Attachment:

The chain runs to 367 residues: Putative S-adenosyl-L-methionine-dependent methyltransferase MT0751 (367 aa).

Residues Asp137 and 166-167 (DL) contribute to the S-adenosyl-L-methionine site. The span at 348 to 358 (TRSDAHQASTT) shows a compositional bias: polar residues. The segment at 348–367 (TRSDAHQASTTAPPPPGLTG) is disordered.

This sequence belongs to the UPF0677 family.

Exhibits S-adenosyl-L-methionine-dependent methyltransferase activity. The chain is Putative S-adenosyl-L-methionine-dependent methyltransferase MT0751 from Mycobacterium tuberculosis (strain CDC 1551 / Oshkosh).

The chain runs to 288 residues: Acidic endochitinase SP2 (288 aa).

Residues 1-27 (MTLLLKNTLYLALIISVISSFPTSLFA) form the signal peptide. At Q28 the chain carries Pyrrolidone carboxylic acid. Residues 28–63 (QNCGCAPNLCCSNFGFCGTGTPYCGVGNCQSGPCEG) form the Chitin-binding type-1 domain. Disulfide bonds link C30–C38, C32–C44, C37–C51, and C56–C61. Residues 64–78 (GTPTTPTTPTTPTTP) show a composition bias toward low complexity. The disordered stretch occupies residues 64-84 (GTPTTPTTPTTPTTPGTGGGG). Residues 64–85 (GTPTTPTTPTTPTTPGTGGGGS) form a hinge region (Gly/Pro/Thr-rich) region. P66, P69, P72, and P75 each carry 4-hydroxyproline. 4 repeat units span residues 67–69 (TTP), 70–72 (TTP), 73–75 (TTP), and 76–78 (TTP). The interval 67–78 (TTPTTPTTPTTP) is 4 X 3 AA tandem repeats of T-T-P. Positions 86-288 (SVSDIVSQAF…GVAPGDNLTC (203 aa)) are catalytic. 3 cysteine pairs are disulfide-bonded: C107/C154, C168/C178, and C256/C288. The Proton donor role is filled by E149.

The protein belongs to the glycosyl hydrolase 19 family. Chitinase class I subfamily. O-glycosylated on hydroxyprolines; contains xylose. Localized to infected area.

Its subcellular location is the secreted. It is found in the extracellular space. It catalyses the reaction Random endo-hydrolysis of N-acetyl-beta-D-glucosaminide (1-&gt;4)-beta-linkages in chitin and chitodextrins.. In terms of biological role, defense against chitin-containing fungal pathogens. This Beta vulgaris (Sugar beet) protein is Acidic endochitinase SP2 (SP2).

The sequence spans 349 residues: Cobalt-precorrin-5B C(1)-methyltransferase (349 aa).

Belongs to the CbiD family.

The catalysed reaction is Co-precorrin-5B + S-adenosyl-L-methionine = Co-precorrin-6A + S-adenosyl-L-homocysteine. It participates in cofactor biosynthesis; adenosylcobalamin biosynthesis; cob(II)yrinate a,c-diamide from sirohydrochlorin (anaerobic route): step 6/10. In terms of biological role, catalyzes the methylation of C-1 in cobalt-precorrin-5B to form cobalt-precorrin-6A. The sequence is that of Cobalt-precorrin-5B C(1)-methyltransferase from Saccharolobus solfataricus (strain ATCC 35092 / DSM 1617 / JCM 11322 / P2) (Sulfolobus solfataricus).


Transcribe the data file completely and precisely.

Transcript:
The chain runs to 367 residues: Putative S-adenosyl-L-methionine-dependent methyltransferase MT0751 (367 aa).

Residues Asp137 and 166-167 (DL) contribute to the S-adenosyl-L-methionine site. The span at 348 to 358 (TRSDAHQASTT) shows a compositional bias: polar residues. The segment at 348–367 (TRSDAHQASTTAPPPPGLTG) is disordered.

This sequence belongs to the UPF0677 family.

Exhibits S-adenosyl-L-methionine-dependent methyltransferase activity. The chain is Putative S-adenosyl-L-methionine-dependent methyltransferase MT0751 from Mycobacterium tuberculosis (strain CDC 1551 / Oshkosh).

The chain runs to 288 residues: Acidic endochitinase SP2 (288 aa).

Residues 1-27 (MTLLLKNTLYLALIISVISSFPTSLFA) form the signal peptide. At Q28 the chain carries Pyrrolidone carboxylic acid. Residues 28–63 (QNCGCAPNLCCSNFGFCGTGTPYCGVGNCQSGPCEG) form the Chitin-binding type-1 domain. Disulfide bonds link C30–C38, C32–C44, C37–C51, and C56–C61. Residues 64–78 (GTPTTPTTPTTPTTP) show a composition bias toward low complexity. The disordered stretch occupies residues 64-84 (GTPTTPTTPTTPTTPGTGGGG). Residues 64–85 (GTPTTPTTPTTPTTPGTGGGGS) form a hinge region (Gly/Pro/Thr-rich) region. P66, P69, P72, and P75 each carry 4-hydroxyproline. 4 repeat units span residues 67–69 (TTP), 70–72 (TTP), 73–75 (TTP), and 76–78 (TTP). The interval 67–78 (TTPTTPTTPTTP) is 4 X 3 AA tandem repeats of T-T-P. Positions 86-288 (SVSDIVSQAF…GVAPGDNLTC (203 aa)) are catalytic. 3 cysteine pairs are disulfide-bonded: C107/C154, C168/C178, and C256/C288. The Proton donor role is filled by E149.

The protein belongs to the glycosyl hydrolase 19 family. Chitinase class I subfamily. O-glycosylated on hydroxyprolines; contains xylose. Localized to infected area.

Its subcellular location is the secreted. It is found in the extracellular space. It catalyses the reaction Random endo-hydrolysis of N-acetyl-beta-D-glucosaminide (1-&gt;4)-beta-linkages in chitin and chitodextrins.. In terms of biological role, defense against chitin-containing fungal pathogens. This Beta vulgaris (Sugar beet) protein is Acidic endochitinase SP2 (SP2).

The sequence spans 349 residues: Cobalt-precorrin-5B C(1)-methyltransferase (349 aa).

Belongs to the CbiD family.

The catalysed reaction is Co-precorrin-5B + S-adenosyl-L-methionine = Co-precorrin-6A + S-adenosyl-L-homocysteine. It participates in cofactor biosynthesis; adenosylcobalamin biosynthesis; cob(II)yrinate a,c-diamide from sirohydrochlorin (anaerobic route): step 6/10. In terms of biological role, catalyzes the methylation of C-1 in cobalt-precorrin-5B to form cobalt-precorrin-6A. The sequence is that of Cobalt-precorrin-5B C(1)-methyltransferase from Saccharolobus solfataricus (strain ATCC 35092 / DSM 1617 / JCM 11322 / P2) (Sulfolobus solfataricus).